Depending on your Point of View…

In my reading and studies of our nation’s beginnings, I am frequently struck by an angle or viewpoint that may not be the one usually pursued.

It is said that there are two sides to every story, right? (Personally, I maintain there are at least three…!) Have you ever considered viewing the American rebellion years leading to the events of 1776 from the perspective of the English monarchy? Not, of course, that England was in the right – it just makes for, may I say, an interesting approach. From our viewpoint, perhaps ‘absurd’ would be a better word, in light of where America stands today… I just find it intriguing how a situation, or an individual, can be perceived so very differently by those involved, or by on-lookers, based on…based on what? Needs? Desires? Duty? How we can be so absolutely certain of a thing, but time may soon tell us that we were mistaken…

Of course, we want to be sure, we want to be certain…it can be uncomfortable and unsettling, if not down-right hard, to be unsure of what one believes, or what one should do. Decisions eventually must be made, action must be taken at some point. One cannot waffle forever. So how do we know? Often, we don’t. Then it becomes, whether minute or major, a risk. Risk can be scary. To move forward, risking, invites bolstering one’s self with the certainty of the belief motivating the risk. So we’re back at Square One! Do we refuse doubt? That can be foolhardy…but if we don’t…can we move forward?

At that point, I might dig into my mental pocket and pull out Scriptures, a favorite being “Trust in the Lord with all thine heart; and lean not unto thine own understanding.” (Proverbs 3:5, KJV) This can be difficult to do, though! And when the building still falls down around you, then what? That’s where the business of your own “understanding” needs to be re-evaluated. Your and my idea of loss, defeat or even disaster, and our reactions to these things, are probably not the way God is looking at it. “For my thoughts are not your thoughts, neither are your ways my ways, saith the LORD.” (Isaiah 55:8, KJV)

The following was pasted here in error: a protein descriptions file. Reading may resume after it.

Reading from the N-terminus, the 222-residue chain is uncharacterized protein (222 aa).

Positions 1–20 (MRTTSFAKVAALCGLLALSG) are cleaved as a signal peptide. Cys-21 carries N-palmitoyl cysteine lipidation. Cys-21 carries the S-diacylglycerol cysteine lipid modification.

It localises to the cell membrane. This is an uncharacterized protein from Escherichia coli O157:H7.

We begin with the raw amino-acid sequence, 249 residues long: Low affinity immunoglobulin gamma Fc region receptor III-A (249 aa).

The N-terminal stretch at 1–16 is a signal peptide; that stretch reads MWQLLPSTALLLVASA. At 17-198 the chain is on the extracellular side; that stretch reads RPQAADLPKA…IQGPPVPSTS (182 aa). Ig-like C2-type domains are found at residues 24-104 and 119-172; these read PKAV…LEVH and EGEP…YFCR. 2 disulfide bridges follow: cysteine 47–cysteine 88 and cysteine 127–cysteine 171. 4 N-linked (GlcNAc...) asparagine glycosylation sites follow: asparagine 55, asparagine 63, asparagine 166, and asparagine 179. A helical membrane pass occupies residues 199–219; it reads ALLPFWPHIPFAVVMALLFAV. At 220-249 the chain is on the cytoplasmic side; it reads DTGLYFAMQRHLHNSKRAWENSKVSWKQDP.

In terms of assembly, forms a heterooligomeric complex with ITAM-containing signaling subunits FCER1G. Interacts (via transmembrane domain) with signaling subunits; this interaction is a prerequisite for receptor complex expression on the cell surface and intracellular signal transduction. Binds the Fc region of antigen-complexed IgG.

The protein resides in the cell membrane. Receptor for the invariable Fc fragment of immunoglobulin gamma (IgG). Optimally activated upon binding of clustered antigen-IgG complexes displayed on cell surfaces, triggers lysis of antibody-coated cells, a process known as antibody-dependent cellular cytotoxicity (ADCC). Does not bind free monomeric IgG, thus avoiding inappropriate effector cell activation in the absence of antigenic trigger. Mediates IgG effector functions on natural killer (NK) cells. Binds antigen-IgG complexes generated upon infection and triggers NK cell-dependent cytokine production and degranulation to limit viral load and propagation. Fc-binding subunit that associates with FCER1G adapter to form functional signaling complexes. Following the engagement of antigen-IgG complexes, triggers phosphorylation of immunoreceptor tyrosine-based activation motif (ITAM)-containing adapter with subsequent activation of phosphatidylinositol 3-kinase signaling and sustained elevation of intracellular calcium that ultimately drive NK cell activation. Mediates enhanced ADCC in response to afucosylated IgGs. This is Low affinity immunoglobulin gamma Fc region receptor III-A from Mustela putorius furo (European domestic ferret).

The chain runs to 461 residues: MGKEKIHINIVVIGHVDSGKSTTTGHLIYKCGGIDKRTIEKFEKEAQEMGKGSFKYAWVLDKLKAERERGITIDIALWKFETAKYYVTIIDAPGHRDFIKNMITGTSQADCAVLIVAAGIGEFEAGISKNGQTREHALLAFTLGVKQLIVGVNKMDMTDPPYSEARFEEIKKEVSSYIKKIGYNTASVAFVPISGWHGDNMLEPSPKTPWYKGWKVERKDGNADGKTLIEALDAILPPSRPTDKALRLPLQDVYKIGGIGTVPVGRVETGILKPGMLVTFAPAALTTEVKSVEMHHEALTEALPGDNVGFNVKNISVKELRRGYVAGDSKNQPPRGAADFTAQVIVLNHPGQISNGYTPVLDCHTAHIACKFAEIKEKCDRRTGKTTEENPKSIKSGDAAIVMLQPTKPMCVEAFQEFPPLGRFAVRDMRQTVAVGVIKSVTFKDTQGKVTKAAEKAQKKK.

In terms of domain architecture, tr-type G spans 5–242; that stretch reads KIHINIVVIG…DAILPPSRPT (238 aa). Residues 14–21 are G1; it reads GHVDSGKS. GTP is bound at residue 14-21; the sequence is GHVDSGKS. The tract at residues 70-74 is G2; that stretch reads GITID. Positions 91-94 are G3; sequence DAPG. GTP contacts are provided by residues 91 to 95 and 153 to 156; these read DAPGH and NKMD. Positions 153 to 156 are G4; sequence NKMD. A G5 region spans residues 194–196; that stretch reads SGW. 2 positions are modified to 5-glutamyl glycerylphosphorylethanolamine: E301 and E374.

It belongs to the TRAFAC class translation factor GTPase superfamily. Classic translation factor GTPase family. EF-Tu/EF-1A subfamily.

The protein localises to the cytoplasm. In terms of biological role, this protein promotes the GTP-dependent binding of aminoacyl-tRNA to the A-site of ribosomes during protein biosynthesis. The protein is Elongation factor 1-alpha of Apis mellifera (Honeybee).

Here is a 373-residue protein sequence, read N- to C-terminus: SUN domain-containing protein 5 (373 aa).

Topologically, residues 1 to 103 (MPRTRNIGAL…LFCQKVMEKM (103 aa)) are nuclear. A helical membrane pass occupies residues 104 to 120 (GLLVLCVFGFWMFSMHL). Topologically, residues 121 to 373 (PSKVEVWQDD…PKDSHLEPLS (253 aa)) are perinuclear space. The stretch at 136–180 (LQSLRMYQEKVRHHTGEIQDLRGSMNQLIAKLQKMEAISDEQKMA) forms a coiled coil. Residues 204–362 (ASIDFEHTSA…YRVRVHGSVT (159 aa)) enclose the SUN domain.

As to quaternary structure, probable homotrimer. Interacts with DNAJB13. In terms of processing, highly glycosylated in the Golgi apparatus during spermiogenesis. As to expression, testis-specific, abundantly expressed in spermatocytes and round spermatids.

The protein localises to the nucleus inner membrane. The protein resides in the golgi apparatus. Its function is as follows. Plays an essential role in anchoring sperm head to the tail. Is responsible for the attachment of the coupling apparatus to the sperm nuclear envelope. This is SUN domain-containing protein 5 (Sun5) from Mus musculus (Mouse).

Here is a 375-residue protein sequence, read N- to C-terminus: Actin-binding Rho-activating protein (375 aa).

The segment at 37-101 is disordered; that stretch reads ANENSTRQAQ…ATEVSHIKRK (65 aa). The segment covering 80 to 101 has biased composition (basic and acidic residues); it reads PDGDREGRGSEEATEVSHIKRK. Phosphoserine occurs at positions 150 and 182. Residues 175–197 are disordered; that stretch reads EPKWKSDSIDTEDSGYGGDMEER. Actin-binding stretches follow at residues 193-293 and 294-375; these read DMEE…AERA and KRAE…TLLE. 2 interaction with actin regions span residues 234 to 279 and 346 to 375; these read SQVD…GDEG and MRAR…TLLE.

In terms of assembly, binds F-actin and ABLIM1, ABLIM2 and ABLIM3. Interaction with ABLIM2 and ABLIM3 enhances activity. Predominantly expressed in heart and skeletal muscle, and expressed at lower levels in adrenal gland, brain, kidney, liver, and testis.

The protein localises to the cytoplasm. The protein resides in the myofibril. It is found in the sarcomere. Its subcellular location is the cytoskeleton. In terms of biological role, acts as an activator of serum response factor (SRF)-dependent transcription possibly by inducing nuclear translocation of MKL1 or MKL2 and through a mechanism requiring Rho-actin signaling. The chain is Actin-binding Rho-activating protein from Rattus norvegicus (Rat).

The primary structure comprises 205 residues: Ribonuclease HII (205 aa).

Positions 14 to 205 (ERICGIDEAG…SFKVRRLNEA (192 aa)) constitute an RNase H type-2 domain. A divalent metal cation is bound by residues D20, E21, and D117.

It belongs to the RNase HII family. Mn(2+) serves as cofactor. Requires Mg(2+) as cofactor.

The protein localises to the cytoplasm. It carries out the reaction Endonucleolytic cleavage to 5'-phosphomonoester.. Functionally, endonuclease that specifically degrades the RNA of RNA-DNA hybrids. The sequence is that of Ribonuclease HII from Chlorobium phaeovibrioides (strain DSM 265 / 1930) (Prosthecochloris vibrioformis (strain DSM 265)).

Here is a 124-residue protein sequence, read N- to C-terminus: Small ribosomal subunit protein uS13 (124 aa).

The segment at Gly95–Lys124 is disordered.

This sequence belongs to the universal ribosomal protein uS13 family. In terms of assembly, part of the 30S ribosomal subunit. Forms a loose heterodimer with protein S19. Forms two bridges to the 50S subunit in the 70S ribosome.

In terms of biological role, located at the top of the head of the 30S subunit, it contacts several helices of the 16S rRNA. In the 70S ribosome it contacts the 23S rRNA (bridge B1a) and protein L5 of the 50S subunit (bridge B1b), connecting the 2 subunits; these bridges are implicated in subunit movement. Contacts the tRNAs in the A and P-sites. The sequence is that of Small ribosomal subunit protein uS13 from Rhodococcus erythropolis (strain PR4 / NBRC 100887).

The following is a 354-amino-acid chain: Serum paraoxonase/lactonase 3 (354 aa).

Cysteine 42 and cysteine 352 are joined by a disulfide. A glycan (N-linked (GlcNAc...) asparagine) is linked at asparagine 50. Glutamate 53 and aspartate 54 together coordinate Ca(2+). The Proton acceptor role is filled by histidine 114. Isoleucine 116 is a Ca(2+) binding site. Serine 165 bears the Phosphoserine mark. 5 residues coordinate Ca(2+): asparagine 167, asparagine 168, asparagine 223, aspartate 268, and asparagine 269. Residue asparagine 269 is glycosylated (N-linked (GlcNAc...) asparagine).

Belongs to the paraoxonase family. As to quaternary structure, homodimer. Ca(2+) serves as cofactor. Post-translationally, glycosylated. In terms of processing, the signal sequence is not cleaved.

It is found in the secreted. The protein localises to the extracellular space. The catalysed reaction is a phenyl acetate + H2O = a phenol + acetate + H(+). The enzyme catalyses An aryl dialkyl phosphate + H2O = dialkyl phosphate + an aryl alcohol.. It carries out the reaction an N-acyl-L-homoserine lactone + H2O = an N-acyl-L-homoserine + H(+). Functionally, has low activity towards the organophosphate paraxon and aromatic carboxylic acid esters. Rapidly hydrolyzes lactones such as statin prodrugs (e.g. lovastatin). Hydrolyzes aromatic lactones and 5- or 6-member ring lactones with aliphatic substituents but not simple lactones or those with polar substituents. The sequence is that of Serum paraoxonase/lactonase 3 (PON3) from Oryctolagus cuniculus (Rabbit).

George III, King of England during those early Revolutionary years, believed God was on his side. He believed this with all his heart. Consequently, it only made sense that England should and would triumph. How wrong was that assumption!

Conversely, Americans came to see George III’s rule as being any number of cruel, unjust and tyrannical elements, deliberately being applied to deprive them of the freedoms and the life which they wanted. There could be no justification for being bowed down by them, enslaved to them…yet the King could see no justification for the colonies not being subjected to him and his rule. On July 5, 1775, one year plus one day before the signing of our Declaration of Independence, King George III made his own declaration, in a letter to his Prime Minister, that “no consideration” would cause him to “depart from the present path which I think myself in duty-bound to follow.” ( John Fortescue, ed., Correspondence of King George III ) He would “trust to Providence” as he followed this course, “compelling obedience” from the colonists.

(David McCullough, 1776)

The English monarch did not want to war against his own subjects. Addressing Parliament at the Palace of Westminster, in October of 1775, the King explained that he had hoped to prevent the bloodshed and calamity “inseparable from a state of war”, and expressed his desire for the people in America to recognize that being a member of British society, being his subject, was to be the “freest member of any civil society in the known world.” ( William Cobbett, The Parliamentary History of England from the Earliest Period to the Year 1803) Ah, but we have come to know better…